St. Oswald’s Well, Cathcart, Glasgow, Lanarkshire

Holy Well:  OS Grid Reference – NS 5883 6056

Also Known as:

  1. Kirk Well

Archaeology & History

St Oswald, or the Kirk Well, on 1863 OS-map
St Oswald, or the Kirk Well, on 1863 OS-map

St. Oswald’s Well was described in Hew Scott’s (1920) magnum opus as being  beside the parish church of the same name, but other references to it are scant.  An old well-house was built besides or over the waters, which subsequently became known as the Kirk Well due to its proximity to the church, 125 yards to the northwest.  All trace of it appears to have gone.  The road to the west of the site also 125 yards away, called Kirkwell Road, seems to be the last piece of folk memory that remains.

St. Oswald himself was a British tribal leader of Northumbrian descent who, legend tells, went to Iona and became a christian.  He had to leave the island eventually and go back into Yorkshire to bring peace back into the northern counties.  Whether this Well of his was dedicated to him as a result of his journey from back south from Iona, we do not know. His saint’s day is August 5—very close indeed to that old heathen celebration time of Lughnasadh or Lammas.  Most likely this is not just a coincidence, but will have related to what local folk were doing before the christian impositions.


  1. Bennett, Paul, Ancient and Holy Wells of Glasgow, TNA 2017.
  2. McNeill, F. Marian, The Silver Bough – volume 2: A Calendar of Scottish National Festivals, Candlemas to Harvest Home, William MacLellan Glasgow 1959.
  3. Scott, Hew, Fasti Ecclesiae Scoticanae – volume 3: Synod of Glasgow & Ayr, Oliver & Boyd: Edinburgh 1920.
  4. Steele, Joyce, Seeking Patterns of Lordship, Justice and Worship in the Scottish Landscape, Glasgow University 2014.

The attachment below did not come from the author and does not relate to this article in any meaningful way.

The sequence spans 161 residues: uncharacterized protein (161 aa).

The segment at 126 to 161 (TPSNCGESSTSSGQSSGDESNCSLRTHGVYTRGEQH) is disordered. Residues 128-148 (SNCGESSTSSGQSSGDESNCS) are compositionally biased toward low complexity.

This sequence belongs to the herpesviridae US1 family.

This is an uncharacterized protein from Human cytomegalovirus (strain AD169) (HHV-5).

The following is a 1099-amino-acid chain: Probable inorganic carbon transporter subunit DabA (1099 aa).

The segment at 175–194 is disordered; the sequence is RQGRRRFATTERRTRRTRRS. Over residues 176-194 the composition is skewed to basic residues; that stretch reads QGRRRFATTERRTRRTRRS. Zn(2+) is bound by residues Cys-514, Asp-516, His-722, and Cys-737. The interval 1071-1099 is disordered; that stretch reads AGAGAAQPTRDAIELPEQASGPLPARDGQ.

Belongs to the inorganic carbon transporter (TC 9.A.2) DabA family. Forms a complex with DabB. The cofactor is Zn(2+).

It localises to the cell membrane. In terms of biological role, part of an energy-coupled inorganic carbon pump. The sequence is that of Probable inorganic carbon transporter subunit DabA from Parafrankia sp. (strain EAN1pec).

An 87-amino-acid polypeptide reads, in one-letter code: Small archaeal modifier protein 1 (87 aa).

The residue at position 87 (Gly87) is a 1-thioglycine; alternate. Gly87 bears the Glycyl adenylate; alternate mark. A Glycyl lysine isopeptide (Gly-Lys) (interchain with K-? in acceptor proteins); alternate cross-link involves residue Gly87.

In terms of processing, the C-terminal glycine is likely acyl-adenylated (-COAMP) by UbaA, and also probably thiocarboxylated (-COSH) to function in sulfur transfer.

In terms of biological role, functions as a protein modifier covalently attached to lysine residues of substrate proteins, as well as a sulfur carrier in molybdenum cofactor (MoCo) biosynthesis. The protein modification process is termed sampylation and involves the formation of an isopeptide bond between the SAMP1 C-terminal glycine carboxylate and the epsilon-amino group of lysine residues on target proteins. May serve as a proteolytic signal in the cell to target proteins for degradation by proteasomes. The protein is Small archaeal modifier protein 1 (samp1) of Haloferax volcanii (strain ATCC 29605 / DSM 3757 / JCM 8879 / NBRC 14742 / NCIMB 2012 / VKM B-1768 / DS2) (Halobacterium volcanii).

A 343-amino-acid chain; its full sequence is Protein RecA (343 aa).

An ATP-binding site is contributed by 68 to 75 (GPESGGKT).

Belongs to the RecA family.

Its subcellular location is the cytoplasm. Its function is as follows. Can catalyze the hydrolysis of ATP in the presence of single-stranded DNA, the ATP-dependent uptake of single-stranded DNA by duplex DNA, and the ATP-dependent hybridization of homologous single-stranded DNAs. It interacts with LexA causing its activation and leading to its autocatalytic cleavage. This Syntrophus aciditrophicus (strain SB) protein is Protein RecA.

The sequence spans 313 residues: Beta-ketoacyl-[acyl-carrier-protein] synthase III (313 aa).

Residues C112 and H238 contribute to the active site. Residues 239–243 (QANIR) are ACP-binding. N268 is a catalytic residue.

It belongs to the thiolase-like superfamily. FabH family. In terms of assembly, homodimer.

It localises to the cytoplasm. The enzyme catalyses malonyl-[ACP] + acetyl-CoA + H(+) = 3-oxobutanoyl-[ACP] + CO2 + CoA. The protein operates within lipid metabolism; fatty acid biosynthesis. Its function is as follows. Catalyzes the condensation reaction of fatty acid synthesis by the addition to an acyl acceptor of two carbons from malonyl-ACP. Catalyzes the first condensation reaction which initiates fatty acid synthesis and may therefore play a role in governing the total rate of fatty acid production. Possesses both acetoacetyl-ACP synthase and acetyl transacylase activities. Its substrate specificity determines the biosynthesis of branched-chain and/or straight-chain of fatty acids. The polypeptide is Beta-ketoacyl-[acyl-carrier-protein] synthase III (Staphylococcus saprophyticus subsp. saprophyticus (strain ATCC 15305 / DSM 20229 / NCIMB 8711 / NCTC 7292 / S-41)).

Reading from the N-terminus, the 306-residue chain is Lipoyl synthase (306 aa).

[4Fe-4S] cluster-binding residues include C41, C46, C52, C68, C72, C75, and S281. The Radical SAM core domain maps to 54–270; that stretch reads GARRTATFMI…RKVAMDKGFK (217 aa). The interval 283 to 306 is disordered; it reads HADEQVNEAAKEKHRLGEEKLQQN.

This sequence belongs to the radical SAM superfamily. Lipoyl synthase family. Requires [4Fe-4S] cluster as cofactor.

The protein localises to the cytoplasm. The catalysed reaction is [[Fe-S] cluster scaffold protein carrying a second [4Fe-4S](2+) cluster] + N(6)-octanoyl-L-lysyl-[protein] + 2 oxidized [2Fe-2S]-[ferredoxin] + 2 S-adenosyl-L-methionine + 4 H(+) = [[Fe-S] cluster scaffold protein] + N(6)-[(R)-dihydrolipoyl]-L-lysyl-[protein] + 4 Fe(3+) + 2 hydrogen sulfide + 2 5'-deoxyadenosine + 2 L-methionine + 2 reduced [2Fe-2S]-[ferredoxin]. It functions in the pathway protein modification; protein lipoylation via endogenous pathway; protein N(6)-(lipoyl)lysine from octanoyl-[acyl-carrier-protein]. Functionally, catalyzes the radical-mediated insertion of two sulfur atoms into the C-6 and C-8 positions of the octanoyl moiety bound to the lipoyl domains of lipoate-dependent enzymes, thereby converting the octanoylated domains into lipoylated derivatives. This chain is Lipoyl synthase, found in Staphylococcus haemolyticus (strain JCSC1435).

© Paul Bennett, The Northern Antiquarian 

Mary’s Well, Easterhouse, Glasgow, Lanarkshire

Healing Well:  OS Grid Reference – NS 68613 65094

Archaeology & History

This old well, named after Queen Mary (one of at least three dedicated to her in Lanarkshire), was illustrated on the earliest Ordnance Survey map of the area in 1864.  Local tradition tells us that the site gained its name when the great Mary Queen of Scots visited this old healing well, amidst a period when she stayed at Provan Hall 1½ mile away.  Both she and her horse stopped and drank here for refreshment.

Site of Mary's Well
Site of Mary’s Well
Mary's Well on 1864 OS-map
Mary’s Well on 1864 OS-map

In the 19th and early 20th century, the well was converted into a pump and supplied the water to a row of cottages that used to be here.  When we visited the site yesterday, no trace of the pump, nor any spring of water could be found.  It seems that a huge pile of industrial crap has been piled on top of the well, then trees planted to give the impression that Nature has taken back the place.  The well seems to have been completely destroyed (the photo here shows the spot where the well should be, just a few yards into the young trees).  Due to this site being an important part of Scotland’s heritage, its ignorant destruction must be condemned.

Acknowledgements:  Big thanks to the team – Nina Harris, Paul Hornby and Frank Mercer – for their work here. And to Dan Holdsworth and John Bestow for their additional input.

© Paul Bennett, The Northern Antiquarian